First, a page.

A rumor rated as 'speculation' is one that has no supporting information
A rumor rated as 'strong' is one where we received information from more than one source.
A rumor rated as 'fact' is one that has proven to be true
A rumor rated as 'false' is one that has proven to be false based on new information
These rumors are just that, RUMORS, and are not to be taken as 'fact'
unless so noted. Please visit our Hot News page for news. If you have a rumor, or can supply
more information about one listed here,
e-mail us with as
much supporting information as possible and we may post it. User Agreement and Disclaimer.
Newer rumors supersede older ones of the same topic. Go to our
discuss any rumor.
McLaren skirting F1 rules (cheating)UPDATE No wonder Lewis Hamilton has had an easy time of it as of late. It has nothing to do with his driving ability and everything to do with the fact he has a car with traction control. Sure his McLaren team has come up with a system of traction control that falls within the rules, but the intent of the traction control ban was to eliminate traction control. Kudos to the McLaren engineers who found a loophole in the rules, but the fact that it defeats the intent of the rule makes it no less a "cheater" car, giving Hamilton an unfair advantage over his rivals.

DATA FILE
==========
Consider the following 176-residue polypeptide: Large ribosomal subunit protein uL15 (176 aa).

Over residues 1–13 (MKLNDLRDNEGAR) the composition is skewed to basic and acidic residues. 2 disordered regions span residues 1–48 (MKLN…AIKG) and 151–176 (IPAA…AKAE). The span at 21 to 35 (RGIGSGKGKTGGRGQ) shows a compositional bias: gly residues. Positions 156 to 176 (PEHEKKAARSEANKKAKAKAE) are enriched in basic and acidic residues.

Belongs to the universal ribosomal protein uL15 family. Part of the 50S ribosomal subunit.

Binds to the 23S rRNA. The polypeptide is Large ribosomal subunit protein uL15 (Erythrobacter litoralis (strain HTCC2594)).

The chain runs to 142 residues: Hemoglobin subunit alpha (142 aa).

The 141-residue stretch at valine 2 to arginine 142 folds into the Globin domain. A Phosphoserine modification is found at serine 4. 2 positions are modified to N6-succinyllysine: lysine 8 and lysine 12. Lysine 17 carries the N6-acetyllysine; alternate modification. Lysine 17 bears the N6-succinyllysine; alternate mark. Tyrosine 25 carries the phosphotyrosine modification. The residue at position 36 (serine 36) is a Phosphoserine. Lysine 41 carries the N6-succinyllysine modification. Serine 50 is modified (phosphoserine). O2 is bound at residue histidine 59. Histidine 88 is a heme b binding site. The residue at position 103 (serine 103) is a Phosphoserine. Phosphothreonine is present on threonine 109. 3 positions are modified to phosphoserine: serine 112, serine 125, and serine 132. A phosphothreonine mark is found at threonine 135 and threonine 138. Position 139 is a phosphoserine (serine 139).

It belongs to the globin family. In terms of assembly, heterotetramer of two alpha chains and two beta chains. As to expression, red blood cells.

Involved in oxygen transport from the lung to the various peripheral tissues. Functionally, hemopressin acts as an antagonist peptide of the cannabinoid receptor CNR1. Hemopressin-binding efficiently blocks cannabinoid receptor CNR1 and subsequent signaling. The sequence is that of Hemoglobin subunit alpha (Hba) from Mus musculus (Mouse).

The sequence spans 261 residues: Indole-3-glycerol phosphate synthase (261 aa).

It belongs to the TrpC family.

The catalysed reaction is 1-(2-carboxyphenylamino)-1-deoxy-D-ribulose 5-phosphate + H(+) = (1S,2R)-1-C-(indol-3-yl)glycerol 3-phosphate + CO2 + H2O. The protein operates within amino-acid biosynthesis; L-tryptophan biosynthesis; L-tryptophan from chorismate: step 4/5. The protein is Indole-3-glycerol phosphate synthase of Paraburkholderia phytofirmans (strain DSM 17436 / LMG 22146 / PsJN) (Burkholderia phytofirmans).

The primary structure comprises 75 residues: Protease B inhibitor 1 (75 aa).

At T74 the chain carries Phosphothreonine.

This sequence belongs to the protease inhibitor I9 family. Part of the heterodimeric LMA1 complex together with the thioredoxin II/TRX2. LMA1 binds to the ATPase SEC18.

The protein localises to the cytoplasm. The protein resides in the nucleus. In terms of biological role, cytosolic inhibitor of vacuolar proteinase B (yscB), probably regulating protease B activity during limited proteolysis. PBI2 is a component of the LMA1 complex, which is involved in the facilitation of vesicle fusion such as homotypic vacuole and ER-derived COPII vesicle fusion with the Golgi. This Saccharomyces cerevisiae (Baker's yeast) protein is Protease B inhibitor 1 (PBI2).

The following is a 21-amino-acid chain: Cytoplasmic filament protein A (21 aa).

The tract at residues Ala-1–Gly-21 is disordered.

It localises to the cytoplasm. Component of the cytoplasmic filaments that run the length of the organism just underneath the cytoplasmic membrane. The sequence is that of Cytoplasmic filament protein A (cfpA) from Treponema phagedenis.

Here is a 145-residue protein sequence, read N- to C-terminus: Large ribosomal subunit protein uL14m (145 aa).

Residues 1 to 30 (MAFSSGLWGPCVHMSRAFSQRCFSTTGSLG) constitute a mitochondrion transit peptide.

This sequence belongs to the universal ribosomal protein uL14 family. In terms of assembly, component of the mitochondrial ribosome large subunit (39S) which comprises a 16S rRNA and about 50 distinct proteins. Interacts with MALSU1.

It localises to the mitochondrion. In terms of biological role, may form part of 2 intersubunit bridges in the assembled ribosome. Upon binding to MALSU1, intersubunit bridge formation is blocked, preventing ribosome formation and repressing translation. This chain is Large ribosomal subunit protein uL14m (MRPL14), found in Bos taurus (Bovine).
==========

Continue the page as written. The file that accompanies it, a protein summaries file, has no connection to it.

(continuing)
MP4-23 Steering Wheel -you can see the lower two paddles through the lower openings in the wheel
07/21/08 McLaren's steering wheel features four paddle levers rather than the usual two. The upper two are conventional gear-change paddles, one for upshifting, one for down. The lower two allow different engine torque settings to be chosen. Using two fingers at the same time allows the car always to have the most favorable engine torque setting for each gear, thus giving the driver a tool for limiting wheelspin out of slow corners without then suffering a reduction in power in the higher gears, where wheelspin is not an issue. The rules stipulate that any change in torque settings cannot be triggered by the same driver input as a gear change. Having two separate levers gets around that rule, while still allowing the change of gear and torque setting to take place simultaneously. This is part of McLaren's current performance superiority over Ferrari. Telegraph.co.uk
Copyright 1999-2014 | AutoRacing1 is an
independent internet online publication and is not affiliated with, sponsored by, or endorsed
by IndyCar, NASCAR, FIA, Sprint, or any other series sponsor.
This material may not be published, broadcast, or redistributed without